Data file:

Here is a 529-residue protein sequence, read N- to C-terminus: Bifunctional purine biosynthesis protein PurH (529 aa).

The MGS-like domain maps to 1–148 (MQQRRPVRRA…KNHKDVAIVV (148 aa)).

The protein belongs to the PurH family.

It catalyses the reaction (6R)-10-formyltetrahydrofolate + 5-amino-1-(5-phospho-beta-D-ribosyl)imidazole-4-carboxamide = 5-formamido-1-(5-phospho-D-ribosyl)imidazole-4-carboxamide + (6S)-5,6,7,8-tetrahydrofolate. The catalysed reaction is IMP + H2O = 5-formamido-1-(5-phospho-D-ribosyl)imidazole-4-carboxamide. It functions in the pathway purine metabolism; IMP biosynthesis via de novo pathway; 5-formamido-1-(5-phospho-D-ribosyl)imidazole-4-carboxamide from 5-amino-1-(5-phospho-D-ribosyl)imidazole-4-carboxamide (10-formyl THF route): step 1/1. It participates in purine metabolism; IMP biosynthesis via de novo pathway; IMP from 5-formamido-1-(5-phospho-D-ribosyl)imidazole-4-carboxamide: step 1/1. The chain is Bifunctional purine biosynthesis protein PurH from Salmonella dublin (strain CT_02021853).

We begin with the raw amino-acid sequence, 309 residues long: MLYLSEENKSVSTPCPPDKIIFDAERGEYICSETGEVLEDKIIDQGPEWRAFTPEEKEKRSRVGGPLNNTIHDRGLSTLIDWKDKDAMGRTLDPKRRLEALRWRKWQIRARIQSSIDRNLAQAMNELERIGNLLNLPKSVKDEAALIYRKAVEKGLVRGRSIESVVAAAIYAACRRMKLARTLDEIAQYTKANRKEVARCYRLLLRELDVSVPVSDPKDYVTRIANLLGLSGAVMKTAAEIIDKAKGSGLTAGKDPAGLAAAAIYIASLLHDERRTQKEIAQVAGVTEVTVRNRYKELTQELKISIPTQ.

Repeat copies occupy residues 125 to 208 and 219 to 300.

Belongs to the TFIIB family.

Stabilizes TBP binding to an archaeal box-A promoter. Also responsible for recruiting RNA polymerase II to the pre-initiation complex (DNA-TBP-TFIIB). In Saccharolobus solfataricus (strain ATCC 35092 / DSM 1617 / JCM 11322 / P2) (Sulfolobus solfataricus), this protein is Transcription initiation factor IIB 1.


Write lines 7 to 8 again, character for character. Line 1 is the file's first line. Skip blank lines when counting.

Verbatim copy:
Belongs to the TFIIB family.

Stabilizes TBP binding to an archaeal box-A promoter. Also responsible for recruiting RNA polymerase II to the pre-initiation complex (DNA-TBP-TFIIB). In Saccharolobus solfataricus (strain ATCC 35092 / DSM 1617 / JCM 11322 / P2) (Sulfolobus solfataricus), this protein is Transcription initiation factor IIB 1.